University of Veterinary Medicine Vienna - Research portal

Diagrammed Link to Homepage University of Veterinary Medicine, Vienna

Selected Publication:

Open Access Logo

Type of publication: Journal Article
Type of document: Full Paper

Year: 2016

Authors: Loncaric, I; Beiglböck, C; Feßler, AT; Posautz, A; Rosengarten, R; Walzer, C; Ehricht, R; Monecke, S; Schwarz, S; Spergser, J; Kübber-Heiss, A

Title: Characterization of ESBL- and AmpC-Producing and Fluoroquinolone-Resistant Enterobacteriaceae Isolated from Mouflons (Ovis orientalis musimon) in Austria and Germany.

Source: PLoS One. 2016; 11(5):e0155786

Authors Vetmeduni Vienna:

Beiglböck Christoph
Kübber-Heiss Anna
Loncaric Igor
Posautz Annika
Rosengarten Renate
Spergser Joachim
Walzer Christian

Vetmed Research Units
Research Institute of Wildlife Ecology, Conservation Medicine
Institute of Microbiology
Research Institute of Wildlife Ecology

The aim of this study was to investigate the presence of β-lactamase producing or fluoroquinolone-resistant members of the family Enterobacteriaceae in European mouflons (Ovis orientalis musimon). The mouflon samples originated from nasal and perineal swabs and/or organ samples in cases of a suspected infection. Only one of the 32 mouflons was tested positive for the presence of Enterobacteriaceae that displayed either an ESBL/AmpC phenotype or were resistant to ciprofloxacin. The positively tested swab originated from a sample of the jejunal mucosa of a four-year old female mouflon. Two different colony morphotypes were identified as Escherichia coli and Klebsiella pneumoniae. These isolates were phenotypically and genotypically characterized in detail by a polyphasic approach. Both isolates were multi-drug resistant. The E. coli isolate belonged to the phylogenetic group B1 and sequence type (ST) 744 and harboured the β-lactamase genes blaCTX-M-15 and blaOXA-1. The K. pneumoniae, identified as ST11, harboured the β-lactamase genes blaSHV-11, blaOXA-1, and blaDHA-1 as well as the plasmid-mediated quinolone resistance (PMQR) gene qnrB55. The present study demonstrates that wild animals can acquire human-derived resistance determinants and such findings may indicate environmental pollution with resistance determinants from other sources.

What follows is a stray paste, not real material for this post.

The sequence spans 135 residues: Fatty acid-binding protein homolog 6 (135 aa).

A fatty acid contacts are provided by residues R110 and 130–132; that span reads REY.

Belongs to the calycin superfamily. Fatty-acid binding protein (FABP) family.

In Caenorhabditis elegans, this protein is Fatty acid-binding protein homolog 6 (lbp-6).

Keywords Pubmed: Animals
Anti-Bacterial Agentspharmacology
Bacterial Proteinsgeneticsmetabolism
Drug Resistance, Bacterial
Enterobacteriaceaedrug effectsenzymologygeneticsisolation & purification
Gastrointestinal Microbiome

© University of Veterinary Medicine ViennaHelp and DownloadsAccessibility statement